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I want to know what exactly is a nested name specifier? I looked up in the draft but I could understand the grammar as I haven't taken any Compiler Design classes yet.

void S(){}

struct S{
   S(){cout << 1;}
   void f(){}
   static const int x = 0;
}; 

int main(){ 
   struct S *p = new struct ::S;  
   p->::S::f();

   S::x;  

   ::S(); // Is ::S a nested name specifier?
   delete p;
} 
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3 Answers 3

::S is a qualified-id.

In the qualified-id ::S::f, S:: is a nested-name-specifier.

In informal terms1, a nested-name-specifier is the part of the id that

  • begins either at the very beginning of a qualified-id or after the initial scope resolution operator (::) if one appears at the very beginning of the id and
  • ends with the last scope resolution operator in the qualified-id.

Very informally1, an id is either a qualified-id or an unqualified-id. If the id is a qualified-id, it is actually composed of two parts: a nested-name specifier followed by an unqualified-id.

Given:

struct  A {
    struct B {
        void F();
    };
};
  • A is an unqualified-id.
  • ::A is a qualified-id but has no nested-name-specifier.
  • A::B is a qualified-id and A:: is a nested-name-specifier.
  • ::A::B is a qualified-id and A:: is a nested-name-specifier.
  • A::B::F is a qualified-id and both B:: and A::B:: are nested-name-specifiers.
  • ::A::B::F is a qualified-id and both B:: and A::B:: are nested-name-specifiers.

[1] This is quite an inexact description. It's hard to describe a grammar in plain English...

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The more I think about this, the more I think this is not a very good answer. I don't know how to explain it in simple terms but still be completely correct... –  James McNellis Nov 5 '10 at 5:54
1  
Little Q : A::B -> can I say A is qualifying construct and at the same time A:: is a nested-name-specifier ? –  Mr.Anubis Jan 7 '12 at 16:43
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A nested namespace specifier is:

nested-name-specifier :
    class-or-namespace-name::nested-name-specifier(optional)

That is, a non-empty list of namespaces and classnames, each followed by ::, representing a relative branching in the overall "namespace tree" of the program. For example, my_namespace::, my_namespace::inner_namespace::, my_namespace::my_class::, and my_class::.

Note specifically the difference from:

qualified-namespace-specifier :
    ::(optional) nested-name-specifier(optional) class-or-namespace-name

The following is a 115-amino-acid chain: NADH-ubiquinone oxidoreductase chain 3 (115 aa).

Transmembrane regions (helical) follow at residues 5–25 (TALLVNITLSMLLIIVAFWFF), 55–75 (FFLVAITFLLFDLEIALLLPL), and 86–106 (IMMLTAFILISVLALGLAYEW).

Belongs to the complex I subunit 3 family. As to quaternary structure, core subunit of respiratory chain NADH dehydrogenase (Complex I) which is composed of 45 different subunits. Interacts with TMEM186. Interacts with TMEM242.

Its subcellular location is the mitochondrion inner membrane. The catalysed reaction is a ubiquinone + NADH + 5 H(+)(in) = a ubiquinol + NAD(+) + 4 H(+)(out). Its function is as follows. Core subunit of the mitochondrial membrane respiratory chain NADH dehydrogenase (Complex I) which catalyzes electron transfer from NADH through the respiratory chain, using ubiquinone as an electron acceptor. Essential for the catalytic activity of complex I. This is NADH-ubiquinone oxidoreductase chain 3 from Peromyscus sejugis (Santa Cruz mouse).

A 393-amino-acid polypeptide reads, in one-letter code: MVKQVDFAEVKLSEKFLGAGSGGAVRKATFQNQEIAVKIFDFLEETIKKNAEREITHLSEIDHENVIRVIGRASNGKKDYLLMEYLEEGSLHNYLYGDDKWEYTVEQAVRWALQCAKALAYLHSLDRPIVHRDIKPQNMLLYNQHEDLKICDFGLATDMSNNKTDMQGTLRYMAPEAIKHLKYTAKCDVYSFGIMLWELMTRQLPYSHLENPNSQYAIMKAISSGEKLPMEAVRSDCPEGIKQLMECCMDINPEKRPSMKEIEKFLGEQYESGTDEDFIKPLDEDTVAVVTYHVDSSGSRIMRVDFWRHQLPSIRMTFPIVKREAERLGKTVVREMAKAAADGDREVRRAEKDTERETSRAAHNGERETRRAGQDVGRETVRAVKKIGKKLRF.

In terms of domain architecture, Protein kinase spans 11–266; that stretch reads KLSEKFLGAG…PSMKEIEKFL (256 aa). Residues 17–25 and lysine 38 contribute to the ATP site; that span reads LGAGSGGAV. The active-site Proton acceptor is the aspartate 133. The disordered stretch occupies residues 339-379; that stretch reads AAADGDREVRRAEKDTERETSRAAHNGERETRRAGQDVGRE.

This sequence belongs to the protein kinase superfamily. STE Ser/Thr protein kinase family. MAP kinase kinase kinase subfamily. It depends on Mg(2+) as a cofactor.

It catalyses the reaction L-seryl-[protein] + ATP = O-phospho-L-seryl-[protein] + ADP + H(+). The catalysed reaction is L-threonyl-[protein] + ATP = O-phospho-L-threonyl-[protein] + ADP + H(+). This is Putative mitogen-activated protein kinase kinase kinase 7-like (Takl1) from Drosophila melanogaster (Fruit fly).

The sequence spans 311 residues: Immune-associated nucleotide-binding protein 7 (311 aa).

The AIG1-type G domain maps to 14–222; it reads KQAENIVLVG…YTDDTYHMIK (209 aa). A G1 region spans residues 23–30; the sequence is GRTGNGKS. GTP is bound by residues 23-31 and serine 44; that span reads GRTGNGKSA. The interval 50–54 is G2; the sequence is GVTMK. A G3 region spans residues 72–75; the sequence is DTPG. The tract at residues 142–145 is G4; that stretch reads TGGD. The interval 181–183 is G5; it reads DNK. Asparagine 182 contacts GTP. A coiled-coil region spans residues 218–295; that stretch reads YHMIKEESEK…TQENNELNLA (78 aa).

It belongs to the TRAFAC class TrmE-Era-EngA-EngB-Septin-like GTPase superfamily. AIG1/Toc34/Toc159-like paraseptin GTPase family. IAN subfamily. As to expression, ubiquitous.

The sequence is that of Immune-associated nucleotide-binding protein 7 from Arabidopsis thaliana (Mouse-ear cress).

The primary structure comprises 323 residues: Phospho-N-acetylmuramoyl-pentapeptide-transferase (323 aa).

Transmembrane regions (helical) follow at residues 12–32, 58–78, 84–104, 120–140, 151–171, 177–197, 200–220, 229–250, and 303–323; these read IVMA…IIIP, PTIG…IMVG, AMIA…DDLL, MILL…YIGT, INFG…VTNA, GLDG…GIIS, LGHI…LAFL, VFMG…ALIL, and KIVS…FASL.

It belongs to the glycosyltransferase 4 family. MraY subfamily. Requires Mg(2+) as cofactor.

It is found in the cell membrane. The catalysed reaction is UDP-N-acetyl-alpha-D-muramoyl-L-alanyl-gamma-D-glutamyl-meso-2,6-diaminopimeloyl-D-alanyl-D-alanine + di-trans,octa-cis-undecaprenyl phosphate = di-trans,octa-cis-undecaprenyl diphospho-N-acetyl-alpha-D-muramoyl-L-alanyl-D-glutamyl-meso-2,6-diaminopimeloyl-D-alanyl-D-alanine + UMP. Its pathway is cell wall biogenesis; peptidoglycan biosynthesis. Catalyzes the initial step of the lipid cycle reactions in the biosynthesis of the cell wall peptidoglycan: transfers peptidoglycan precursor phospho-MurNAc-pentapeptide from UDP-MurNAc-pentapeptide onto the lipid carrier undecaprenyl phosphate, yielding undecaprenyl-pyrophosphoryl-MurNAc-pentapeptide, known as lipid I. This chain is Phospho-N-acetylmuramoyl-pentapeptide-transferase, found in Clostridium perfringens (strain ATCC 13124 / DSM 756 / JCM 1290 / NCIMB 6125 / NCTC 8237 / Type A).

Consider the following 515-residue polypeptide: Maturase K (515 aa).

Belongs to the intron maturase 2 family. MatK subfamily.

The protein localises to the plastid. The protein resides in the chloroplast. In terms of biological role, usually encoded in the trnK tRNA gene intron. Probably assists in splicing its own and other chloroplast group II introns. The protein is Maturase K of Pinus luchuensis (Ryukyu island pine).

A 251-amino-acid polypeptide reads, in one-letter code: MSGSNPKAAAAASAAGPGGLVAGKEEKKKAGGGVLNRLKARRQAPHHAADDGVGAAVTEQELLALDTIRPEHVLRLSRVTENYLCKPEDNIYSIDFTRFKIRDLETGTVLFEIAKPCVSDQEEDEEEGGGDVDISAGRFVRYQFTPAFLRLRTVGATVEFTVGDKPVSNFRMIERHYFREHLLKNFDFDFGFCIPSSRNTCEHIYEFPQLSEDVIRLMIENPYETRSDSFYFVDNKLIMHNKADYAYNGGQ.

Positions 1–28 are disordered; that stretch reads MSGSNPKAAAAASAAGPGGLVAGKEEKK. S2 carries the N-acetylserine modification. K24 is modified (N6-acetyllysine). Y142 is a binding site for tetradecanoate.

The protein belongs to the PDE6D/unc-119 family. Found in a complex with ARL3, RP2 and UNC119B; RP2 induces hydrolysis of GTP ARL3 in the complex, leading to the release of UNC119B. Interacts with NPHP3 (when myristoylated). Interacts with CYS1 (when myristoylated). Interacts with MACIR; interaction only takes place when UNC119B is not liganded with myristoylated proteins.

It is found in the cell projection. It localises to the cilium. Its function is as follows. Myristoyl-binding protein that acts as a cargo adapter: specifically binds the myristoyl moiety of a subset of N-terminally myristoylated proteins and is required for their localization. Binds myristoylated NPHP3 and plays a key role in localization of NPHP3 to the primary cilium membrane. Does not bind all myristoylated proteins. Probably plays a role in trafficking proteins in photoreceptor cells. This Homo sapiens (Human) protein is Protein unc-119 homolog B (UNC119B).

In that a nested-name-specifier may not be absolute (prefixed with :: to refer to the global scope), while a qualified-namespace-specifier can be, but doesn't end with ::.

In your example, ::S resolves to the function ::S(), and not the struct (precendence rules for that were discussed here on Stackoverflow in the question you linked to at the start of your question), so it is not a nested name specifier.

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Good question! I learnt something new researching and experimenting on it.

You are right in your comment, ::S(); //Is ::S a nested name specifier <-- Yes, Indeed!

You would come to appreciate it when you start creating namespaces. Variables can have the same names across namespaces and the :: operator is what distinguishes them. Namespaces are like classes in a sense, another layer of abstraction. I wouldn't want to bore you with namespaces. You may not appreciate the nested name specifier in this example...consider this one:

#include <iostream>
using namespace std;

int count(0);                   // Used for iteration

class outer {
public:
    static int count;           // counts the number of outer classes
    class inner {
    public:
        static int count;       // counts the number of inner classes
    };
};

int outer::count(42);            // assume there are 42 outer classes
int outer::inner::count(32768);  // assume there are 2^15 inner classes
                                 // getting the hang of it?

int main() {
    // how do we access these numbers?
    //
    // using "count = ?" is quite ambiguous since we don't explicitly know which
    // count we are referring to.
    //
    // Nested name specifiers help us out here

    cout << ::count << endl;        // The iterator value
    cout << outer::count << endl;           // the number of outer classes instantiated
    cout << outer::inner::count << endl;    // the number of inner classes instantiated
    return 0;
}

Notice that I used ::count where I could have simply used count. ::count refers to the global namespace.

So in your case, since S() is in the global namespace (i.e. it's declared in the same file or an included file or any piece of code where it's not enveloped by namespace <name_of_namespace> { }, you could use new struct ::S or new struct S; whichever you prefer.

I just learnt this as I was curious to answer this question so if you have a more specific and learned answer, please do share :)

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